They are not only loaded with the normal expansion of work entailed in providing a new framework of welfare. They are not only subject to the new pressures generated by the very rapid expansion going on in the economy at large. On top of this, they are vested with sweeping powers of control over private industry and with direct responsibility for all the giant ventures which the Plans entrust to the public sector. These include three new steel mills of a million tons each, all to be fully functioning early in the Third Plan, and all to be expanded again before 1966; most of the new pits needed to increase coal output from 32,000,000 to 53,000,000 tons in the first Plans and then, by 1966, to 97,000,000; the bulk of the expansion in fertilizers, communications, equipment and railway-engine building. And in the next Plan the public sector is to include at least six major projects in the largest of large-scale industry--heavy machine building--and each plant promises to be a mammoth. Almost any bureaucracy would have been strained to the utmost with such tasks and there are signs that the Indian Civil Service is getting near to the limit of endurance.
Symptoms of strain are apparent everywhere. Private industrialists chafe under the regulations and controls by which a distrustful Government seeks to oversee their operations; and markets may vanish for good while the businessman waits for a permit in the civil servant's outer office. There are delays and holdups in the commissioning and functioning of the new public ventures because the managerial and technical skills needed to run them are not yet available, at least not in the numbers needed and all at once. A game of musical chairs seems to be developing in which some senior bureaucrats move with disconcerting speed from post to post in the public sector. And their lack of experience encourages the Ministries to continue to intervene in the day-to-day running of the new ventures, thereby adding to their own burdens and disrupting lines of authority below.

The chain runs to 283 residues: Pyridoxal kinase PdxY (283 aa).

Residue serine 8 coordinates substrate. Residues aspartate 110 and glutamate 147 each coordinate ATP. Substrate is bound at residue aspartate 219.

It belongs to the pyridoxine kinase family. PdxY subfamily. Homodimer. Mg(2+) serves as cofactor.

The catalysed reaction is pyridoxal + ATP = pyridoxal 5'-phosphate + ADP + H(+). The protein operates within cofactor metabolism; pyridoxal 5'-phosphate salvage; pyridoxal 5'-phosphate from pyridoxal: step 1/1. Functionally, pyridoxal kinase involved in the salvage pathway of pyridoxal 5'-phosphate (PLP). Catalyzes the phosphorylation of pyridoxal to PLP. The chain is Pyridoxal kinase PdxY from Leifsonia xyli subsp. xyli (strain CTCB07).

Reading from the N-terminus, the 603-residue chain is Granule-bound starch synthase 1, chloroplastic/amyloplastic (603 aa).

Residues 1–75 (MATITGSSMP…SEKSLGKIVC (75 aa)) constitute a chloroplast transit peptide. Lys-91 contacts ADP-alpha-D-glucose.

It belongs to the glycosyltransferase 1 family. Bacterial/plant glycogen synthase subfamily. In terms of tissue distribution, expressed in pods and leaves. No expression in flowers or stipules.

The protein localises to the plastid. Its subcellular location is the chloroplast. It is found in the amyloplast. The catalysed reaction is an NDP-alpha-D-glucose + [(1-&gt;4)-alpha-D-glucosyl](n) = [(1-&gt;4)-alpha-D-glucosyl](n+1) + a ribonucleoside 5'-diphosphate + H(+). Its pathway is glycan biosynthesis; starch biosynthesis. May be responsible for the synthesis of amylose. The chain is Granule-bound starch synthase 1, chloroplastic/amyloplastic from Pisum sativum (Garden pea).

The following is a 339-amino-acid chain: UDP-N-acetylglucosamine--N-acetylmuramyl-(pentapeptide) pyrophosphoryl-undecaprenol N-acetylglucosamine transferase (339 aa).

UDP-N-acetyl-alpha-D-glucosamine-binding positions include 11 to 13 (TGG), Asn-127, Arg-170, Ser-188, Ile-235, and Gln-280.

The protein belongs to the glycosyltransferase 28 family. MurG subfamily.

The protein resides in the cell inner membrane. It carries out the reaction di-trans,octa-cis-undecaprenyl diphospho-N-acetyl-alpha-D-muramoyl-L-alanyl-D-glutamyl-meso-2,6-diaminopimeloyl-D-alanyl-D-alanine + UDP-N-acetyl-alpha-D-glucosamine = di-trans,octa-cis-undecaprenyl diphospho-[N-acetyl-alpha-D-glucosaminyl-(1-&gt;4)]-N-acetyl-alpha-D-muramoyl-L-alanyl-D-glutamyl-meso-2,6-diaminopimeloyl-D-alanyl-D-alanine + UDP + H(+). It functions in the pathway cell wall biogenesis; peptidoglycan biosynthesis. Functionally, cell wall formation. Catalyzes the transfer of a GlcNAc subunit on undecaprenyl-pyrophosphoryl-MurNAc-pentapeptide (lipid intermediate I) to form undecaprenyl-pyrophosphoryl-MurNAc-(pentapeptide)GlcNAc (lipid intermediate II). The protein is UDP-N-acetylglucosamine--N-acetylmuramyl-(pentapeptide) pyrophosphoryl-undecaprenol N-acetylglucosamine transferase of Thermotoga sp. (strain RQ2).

But the widest symptom of the malaise is the relative failure of some of the most vital public services to keep pace with the demands generated by India's great thrust of growth. Delays at the steel plants make it unlikely that there will be anything like the flow of steel forecast for the first years of the Third Plan. These delays turn on a shortage of coal, which is already 7,000,000 or 8,000,000 tons behind its target, on the unavailability of railway rolling stock and even on some dislocation in the supply of iron ore. Power production--as in every developing economy--is lagging behind demand, and in the Damodar Valley, India's future Ruhr, it looks as though supply will still fall short of needs by at least 170,000 kilowatts in 1966. The railways have been saved from serious bottlenecks only by the unexpected liveliness of road transport; yet the road building proposed in the Third Plan is probably at least one-third less than the estimated needs of expansion.
Such interlocking shortages in the sectors mainly controlled by the Government reflect not only the degree to which expansion has taken it by surprise. It reflects, too, a certain failure in the mechanism of planning itself. There are no agencies specifically empowered to follow decisions down through the lazy, lower echelons of administration. In Army parlance, "Q Plans"--the Planning Commission--is not balanced by "Q Ops"--say, a tough Cabinet sub-committee demanding a regular account of work in progress, not simply in terms of money spent but of physical targets actually achieved, and giving no quarter until every backlog is made up. Only some such agency with overriding powers to follow up decisions can avoid the present delays and harassments and ensure that all the interlocking needs of expansion roll forward together and do not develop into as many brakes.